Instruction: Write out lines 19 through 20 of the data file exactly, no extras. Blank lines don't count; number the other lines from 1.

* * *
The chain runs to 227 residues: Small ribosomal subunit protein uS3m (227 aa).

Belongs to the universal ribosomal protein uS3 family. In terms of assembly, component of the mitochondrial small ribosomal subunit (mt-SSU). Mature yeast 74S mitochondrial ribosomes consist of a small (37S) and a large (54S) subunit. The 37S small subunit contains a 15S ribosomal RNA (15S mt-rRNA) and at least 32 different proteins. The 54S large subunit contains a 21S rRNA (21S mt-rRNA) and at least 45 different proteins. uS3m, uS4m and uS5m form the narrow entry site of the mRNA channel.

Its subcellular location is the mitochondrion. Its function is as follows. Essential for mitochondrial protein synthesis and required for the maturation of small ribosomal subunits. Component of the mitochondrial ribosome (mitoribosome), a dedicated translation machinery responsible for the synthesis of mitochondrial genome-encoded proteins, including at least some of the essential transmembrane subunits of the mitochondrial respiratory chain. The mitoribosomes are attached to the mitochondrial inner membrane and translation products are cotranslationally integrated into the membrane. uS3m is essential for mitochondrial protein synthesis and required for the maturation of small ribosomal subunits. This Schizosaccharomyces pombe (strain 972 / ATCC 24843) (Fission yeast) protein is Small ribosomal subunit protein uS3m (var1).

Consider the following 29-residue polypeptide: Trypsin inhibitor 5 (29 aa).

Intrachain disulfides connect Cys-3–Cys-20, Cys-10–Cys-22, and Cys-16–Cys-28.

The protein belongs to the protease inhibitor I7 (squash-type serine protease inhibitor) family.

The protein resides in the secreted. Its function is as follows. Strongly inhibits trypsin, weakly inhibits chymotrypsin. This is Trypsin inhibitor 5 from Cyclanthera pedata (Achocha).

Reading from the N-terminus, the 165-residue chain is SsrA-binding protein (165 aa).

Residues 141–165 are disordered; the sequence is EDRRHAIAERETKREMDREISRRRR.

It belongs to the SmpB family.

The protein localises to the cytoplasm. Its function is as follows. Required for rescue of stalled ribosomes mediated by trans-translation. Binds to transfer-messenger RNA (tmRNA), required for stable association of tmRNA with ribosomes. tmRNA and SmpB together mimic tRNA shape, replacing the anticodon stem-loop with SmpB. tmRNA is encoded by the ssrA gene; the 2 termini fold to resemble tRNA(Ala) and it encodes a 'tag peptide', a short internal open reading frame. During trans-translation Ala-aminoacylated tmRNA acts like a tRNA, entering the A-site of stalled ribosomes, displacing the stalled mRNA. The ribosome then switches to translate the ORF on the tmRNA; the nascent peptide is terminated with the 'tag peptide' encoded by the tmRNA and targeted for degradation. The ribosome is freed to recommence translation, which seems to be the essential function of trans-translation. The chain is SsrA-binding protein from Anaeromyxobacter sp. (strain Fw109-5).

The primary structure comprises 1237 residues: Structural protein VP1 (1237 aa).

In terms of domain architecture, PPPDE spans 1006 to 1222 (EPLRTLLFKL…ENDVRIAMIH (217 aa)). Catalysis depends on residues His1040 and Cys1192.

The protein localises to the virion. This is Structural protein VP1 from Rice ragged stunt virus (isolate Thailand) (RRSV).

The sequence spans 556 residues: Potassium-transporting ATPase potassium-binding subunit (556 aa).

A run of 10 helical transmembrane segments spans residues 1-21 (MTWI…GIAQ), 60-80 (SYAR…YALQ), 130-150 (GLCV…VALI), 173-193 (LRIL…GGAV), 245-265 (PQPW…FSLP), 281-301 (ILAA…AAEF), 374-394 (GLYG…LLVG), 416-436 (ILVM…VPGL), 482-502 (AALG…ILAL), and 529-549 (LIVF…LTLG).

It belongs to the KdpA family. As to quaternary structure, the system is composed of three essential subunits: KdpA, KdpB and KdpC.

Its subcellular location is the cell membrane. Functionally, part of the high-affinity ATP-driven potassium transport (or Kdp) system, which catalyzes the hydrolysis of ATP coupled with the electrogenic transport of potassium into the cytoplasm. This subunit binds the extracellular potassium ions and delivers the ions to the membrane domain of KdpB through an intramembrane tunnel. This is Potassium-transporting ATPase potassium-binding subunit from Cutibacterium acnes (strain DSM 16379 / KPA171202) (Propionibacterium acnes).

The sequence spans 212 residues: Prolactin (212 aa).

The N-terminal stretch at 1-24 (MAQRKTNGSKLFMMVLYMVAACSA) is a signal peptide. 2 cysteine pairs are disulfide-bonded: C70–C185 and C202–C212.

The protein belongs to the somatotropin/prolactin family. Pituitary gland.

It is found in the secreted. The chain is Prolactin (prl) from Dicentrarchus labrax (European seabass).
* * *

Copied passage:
The sequence spans 212 residues: Prolactin (212 aa).

The N-terminal stretch at 1-24 (MAQRKTNGSKLFMMVLYMVAACSA) is a signal peptide. 2 cysteine pairs are disulfide-bonded: C70–C185 and C202–C212.